Accessibility improving for seniors and disabled persons in Cranbrook
By Michael J Morris
While having a chat with Councillor Sharon Cross over coffee recently on a wide range of issues facing Cranbrook, the subject of improvements for seniors and disabled persons arose.
Right off the top though, in the interests of full disclosure, Sharon and I have been friends since 1989 when I arrived at East Kootenay Community College, now College of the Rockies, where she was executive assistant to the president.
Sharon had contacted me after my column on sidewalk snow removal in the city appeared, and we arranged a meet.
Anyway, we chatted about snow removal, and on that front, enough said. In fact, when it snowed again this week, I was delighted with the city's efforts, and doubly so, upon seeing a news release from the city's corporate communications officer on the subject. Enough already on that subject for the time being anyway.
In the course of the conversation, Sharon advised that Mayor Wayne Stetski had recently compiled a list of improvements for seniors and disabled persons, and others too, that enhances accessibility. I asked if she could provide me with a copy and within hours, the mayor had made one available. Good stuff.
All were supported by the city, but some were projects undertaken by other organizations, and some received assistance from the provincial and federal governments.
Here is my summary from the list provided, as well as some observations -- and it may not be complete but it shows that in Cranbrook there is a focus on accessibility.
An elevator lift has been installed at the Cranbrook Seniors Centre - and I would add there is also one now at Christ Church Anglican, and although I don't use the one at the church at the moment, except when I want a little "joy ride" it is well used and a welcome addition for those who need it.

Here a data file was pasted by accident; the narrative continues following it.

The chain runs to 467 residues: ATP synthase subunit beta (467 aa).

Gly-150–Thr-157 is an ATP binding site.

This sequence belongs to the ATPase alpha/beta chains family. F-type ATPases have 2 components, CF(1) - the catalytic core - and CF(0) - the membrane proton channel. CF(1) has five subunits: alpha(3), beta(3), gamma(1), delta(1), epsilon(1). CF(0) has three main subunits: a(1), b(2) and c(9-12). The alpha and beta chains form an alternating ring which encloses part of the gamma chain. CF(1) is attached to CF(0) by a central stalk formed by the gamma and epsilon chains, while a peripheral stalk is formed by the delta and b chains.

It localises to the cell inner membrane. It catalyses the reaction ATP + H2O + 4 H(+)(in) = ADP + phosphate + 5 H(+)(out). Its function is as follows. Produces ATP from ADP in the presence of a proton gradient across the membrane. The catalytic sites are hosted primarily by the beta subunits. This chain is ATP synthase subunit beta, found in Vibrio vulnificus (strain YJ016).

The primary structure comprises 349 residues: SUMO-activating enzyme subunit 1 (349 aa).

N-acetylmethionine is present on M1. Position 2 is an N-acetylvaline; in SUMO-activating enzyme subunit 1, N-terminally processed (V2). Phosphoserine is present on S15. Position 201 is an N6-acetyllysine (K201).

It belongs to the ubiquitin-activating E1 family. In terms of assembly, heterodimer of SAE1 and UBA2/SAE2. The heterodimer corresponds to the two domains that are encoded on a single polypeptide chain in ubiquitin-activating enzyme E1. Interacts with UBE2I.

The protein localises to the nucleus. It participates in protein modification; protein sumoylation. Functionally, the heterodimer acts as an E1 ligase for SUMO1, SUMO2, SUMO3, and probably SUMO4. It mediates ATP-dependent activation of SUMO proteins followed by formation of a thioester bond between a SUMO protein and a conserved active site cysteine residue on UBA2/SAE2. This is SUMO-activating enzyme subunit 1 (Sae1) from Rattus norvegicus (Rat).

The mayor's list notes that sidewalk letdowns have been installed at the East Kootenay Regional Hospital and automatic door entries at six buildings.
At the Studio Stage Door, there is a new stair lift and more accessible washrooms. There are also portable ramps at some businesses.
For the visually impaired, new two colour lino is now in place on stairs at city hall as well as warning pads.
A major project, and long overdue but finally completed was wheelchair access ramp at the RCMP headquarters in downtown Cranbrook.
Extending the length of walk signals at intersections is a project in progress. I'm personally very supportive of this one because I've never made it more that half way across since I came here in 1989 before it changes to "Don't Walk", and I walked much faster than I do now.
I don't know if they plan to have those 30 second timers but when I am in a city that does, it really helps -- the challenge becomes to make at 30 seconds.
The mayor also noted that the City of Vancouver, and I would add others too, are considering a bylaw that includes accessibility features in new residence construction, but that may be a story for another day.
I extend my thanks to Sharon for taking time from her very busy schedule to chat and give me a very detailed overview on challenges facing Cranbrook, and to Mayor Stetski for making the accessibility list available so quickly. My email is firstname.lastname@example.org
Full disclosure: I am not now and never have been a member of the Citizens for a Livable Cranbrook Society; however, I did conduct a workshop for its members for which I was paid.